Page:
For Bac Tien
By Michael Kovacevich
They came from places with names we had never heard,
Langdon, North Dakota
They came, raw-boned, smiling, tousle-haired,
These American boys.
Their eyes shone with wonder and fear as they stepped off the plane and
Were enveloped by the wall of heat in Vietnam.
It took only days to realize that the stench of death was a warning that this
Was not a friendly place.
An enemy who dared not show his face, who killed from behind cover and who
Popped out of tunnels and ran away.
To survive was to win.
It became a personal war.
I did not serve, but I honor those who did, who lived, who died.
Young men and women who left a piece of themselves on that foreign shore.
Years later, these good men and women look around, and silently whisper,
As they see the marching bands and the jets fly overhead honoring today’s Iraqi War Veterans,
“Where is My Parade?”
“I served. I answered the call. I am the forgotten.”
They look along the Mall, and see the bronze soldiers with their capes against the Korean winter, and say, “Brother, I understand. We, too, were greeted with silent shores, with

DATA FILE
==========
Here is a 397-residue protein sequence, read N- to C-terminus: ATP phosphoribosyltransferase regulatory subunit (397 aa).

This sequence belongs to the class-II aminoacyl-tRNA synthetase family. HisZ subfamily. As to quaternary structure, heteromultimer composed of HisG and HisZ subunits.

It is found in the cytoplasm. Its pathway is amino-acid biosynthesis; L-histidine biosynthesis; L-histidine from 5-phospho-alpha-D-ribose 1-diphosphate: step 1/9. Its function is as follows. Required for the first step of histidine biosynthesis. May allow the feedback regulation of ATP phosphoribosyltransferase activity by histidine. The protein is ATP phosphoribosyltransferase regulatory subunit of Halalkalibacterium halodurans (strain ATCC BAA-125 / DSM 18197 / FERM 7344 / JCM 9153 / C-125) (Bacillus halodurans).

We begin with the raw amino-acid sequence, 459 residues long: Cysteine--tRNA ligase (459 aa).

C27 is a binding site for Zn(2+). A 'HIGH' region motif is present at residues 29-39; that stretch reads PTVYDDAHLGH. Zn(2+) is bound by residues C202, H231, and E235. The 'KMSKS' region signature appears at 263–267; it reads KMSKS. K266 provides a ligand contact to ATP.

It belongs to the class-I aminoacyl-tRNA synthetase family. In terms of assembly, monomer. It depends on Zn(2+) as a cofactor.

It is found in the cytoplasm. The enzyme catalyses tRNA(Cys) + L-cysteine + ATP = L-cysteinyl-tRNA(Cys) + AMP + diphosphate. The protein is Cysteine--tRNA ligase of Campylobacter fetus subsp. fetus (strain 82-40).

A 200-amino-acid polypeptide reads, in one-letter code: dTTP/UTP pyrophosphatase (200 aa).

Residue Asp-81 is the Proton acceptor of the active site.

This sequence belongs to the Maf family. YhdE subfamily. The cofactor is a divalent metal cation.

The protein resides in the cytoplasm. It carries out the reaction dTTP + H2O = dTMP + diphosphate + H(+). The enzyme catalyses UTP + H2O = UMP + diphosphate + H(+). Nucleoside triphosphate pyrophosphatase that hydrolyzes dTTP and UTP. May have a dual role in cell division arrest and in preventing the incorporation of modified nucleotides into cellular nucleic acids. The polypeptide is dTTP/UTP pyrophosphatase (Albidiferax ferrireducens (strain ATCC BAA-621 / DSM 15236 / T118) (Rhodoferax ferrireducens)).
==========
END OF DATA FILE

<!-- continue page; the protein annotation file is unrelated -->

Muted trumpets, and lowered hands, and downcast eyes. Such as it may be, we stand beside you. We chosen few. We brothers and sisters in arms.”
They look at each other and say,
“We are the American Vietnam veterans.
We answered the call.
Our pride is deep.
We will never forget
Dong Ap Bia
And countless fire bases secured with American blood, with sharp-shooting Wyoming boys who smiled their last time on some forgotten wire, with warrant officers who risked their lives to evacuate the wounded and took one themselves and did not make it home, with brown water riverine Navy men who silently patrolled the dangerous channels with no name and death around every corner.
They look at each other and say, “We answered the call. We stand proud this Memorial Day. We will never forget.”